No plans to shutter Donner Trail school
November 3, 2005
Parents and administrators are getting closer to determining the fate of Donner Trail School.
At a meeting of the school board held Wednesday night, Doug Dalicandro, a Donner Trail parent and member of the school’s task force, presented a first round of opinions and data to the board. The information addressed the Donner Summit area’s changing demographics, myths and realities about Donner Trail, and touched briefly on the finances associated with the neighborhood school.
In June of this year, a budget review committee presented the school board with grim numbers and suggested cuts. One of those cuts was Donner Trail School.
Four of five board members agreed to give the school near Kingvale and the surrounding community one year to come up with a plan to make the campus more economical and equitable in regard to other schools in the district.
That equity, meanwhile, might end up showing itself in enrollment, not in dollars.
According to information provided to the school board by the task force, enrollment at Donner Trail has increased steadily since 1993 from 20 pupils to 67, and in the past five years the percentage of students who are also summit residents has increased as well.
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“There are younger families moving into the area, and indications point to an increase in future school-aged children,” said superintendent Dennis Williams.
In a previous task force meeting, Glenshire Elementary principal Kathleen Gauthier mentioned concerns voiced by her community that the fourth/fifth-grade class size at Donner Trail was too small. In response, it was agreed that the school would increase its current class size of 25 to 27 in order to be in parody with the other elementary schools.
In recent years there has been a building moratorium on Donner Summit due to the limited capacity of the local sewer system. But a $8 million to $10 million sewer expansion plan was recently approved by the summit’s public utility district to begin in 2008.
After the new sewer expansion there could be more than 640 new homes built in the summit area, including 300 in Serene Lakes, and more than 100 in both Soda Springs and PlaVada, according to the Donner Summit PUD.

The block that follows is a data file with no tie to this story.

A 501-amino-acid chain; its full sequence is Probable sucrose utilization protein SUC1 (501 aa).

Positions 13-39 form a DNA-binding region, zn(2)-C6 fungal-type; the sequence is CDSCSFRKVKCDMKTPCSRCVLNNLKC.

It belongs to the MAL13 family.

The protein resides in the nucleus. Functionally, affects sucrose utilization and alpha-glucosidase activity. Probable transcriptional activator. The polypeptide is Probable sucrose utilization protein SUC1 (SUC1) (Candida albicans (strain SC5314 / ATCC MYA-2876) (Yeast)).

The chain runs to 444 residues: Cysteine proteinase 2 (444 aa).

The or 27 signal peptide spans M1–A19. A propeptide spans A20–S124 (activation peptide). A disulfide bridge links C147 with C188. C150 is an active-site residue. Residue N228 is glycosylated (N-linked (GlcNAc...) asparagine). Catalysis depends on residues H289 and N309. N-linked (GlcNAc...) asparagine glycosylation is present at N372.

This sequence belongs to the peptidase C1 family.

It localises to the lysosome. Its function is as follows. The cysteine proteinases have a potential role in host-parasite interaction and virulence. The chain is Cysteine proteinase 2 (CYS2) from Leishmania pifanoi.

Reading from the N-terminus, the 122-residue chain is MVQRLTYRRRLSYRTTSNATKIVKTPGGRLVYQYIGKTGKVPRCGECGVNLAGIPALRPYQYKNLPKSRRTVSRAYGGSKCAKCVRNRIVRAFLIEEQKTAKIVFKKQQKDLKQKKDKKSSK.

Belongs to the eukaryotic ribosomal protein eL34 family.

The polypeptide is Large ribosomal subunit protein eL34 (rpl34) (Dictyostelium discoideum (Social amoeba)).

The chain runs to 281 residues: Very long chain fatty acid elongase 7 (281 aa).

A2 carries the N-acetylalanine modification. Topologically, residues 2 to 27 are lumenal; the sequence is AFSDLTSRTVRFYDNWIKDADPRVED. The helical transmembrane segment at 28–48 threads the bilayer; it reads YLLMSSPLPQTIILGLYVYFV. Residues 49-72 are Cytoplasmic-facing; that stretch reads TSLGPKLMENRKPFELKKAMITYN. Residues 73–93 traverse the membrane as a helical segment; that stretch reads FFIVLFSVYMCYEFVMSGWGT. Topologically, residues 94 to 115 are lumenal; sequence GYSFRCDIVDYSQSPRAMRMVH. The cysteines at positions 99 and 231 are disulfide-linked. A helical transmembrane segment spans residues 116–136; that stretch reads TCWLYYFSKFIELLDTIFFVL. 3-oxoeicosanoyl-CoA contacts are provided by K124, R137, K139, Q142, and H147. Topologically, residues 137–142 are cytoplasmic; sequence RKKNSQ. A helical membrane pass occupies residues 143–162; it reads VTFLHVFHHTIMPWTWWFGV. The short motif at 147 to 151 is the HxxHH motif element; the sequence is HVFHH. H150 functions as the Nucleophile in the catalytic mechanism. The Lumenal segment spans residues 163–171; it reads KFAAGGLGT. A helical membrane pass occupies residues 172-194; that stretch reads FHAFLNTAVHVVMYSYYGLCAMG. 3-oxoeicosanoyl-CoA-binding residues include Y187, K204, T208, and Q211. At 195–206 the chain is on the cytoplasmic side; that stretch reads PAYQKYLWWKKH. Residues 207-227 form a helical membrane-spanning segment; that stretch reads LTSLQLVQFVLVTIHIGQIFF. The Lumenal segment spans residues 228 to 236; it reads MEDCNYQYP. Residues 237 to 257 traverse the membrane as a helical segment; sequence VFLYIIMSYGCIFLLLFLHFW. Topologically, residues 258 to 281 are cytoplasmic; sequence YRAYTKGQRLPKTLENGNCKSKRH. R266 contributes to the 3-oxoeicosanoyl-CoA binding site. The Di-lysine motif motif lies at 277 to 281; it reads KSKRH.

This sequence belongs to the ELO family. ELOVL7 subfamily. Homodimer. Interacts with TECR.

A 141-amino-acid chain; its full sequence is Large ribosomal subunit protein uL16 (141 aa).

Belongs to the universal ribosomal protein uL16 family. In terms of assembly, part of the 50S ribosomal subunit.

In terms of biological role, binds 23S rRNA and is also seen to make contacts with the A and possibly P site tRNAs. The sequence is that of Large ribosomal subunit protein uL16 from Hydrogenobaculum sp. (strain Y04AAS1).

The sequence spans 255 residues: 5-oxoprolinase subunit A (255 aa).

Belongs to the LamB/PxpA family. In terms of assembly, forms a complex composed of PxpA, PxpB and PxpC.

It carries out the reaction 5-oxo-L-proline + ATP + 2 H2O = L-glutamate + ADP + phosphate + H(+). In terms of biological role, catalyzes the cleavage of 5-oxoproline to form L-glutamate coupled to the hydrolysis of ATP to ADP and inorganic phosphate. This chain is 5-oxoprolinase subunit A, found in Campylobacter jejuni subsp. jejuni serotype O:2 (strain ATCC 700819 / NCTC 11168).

Coupling that with the recent sale of more than 4,000 acres in Royal Gorge to a Bay Area development company, the Donner Trail task force presented its belief that the future need for the school will be significant.
But some members of the board maintained skepticism about the demographics associated with that growth, including Bev Ducey, who voiced concern that new summit homes might be those of second-home owners.
While significant reason was presented on the benefits of keeping the small school open, cost remained an issue of contention.
“There is an ongoing incremental cost to keeping that school open, and there is capacity for those students elsewhere,” said Ducey. “There could be a lot done with that money. And what will be the deferred maintenance cost?”
When the closure of Donner Trail was first broached in June of this year, the board calculated that shutting down the site would save the district $90,000 annually, not including deferred maintenance costs such as building repair and asphalt replacement.
“As a committee, we were ready to dig into finances, but every way we looked it was shown to be unsubstantial as a reason for closing Donner Trail,” Dalicandro said. “Even stretching the operating costs to the high end, it didn’t seem worth $90,000 to lose the asset.”
The cost of transportation was also brought up at the meeting, including the need for more than one bus, should the school close. This would be necessary because of the off-set schedules at the high school, middle school, and elementary schools and but could cost enough to negate the any savings.
Because the presentation by the task force on Wednesday night was not an action item and was only intended to educate the board, no motion occurred.
“We are not recommending to turn this into an action item,” said Board member PAt Gibbons-Johnson. “We will use the information and roll it into the district’s strategic plan.”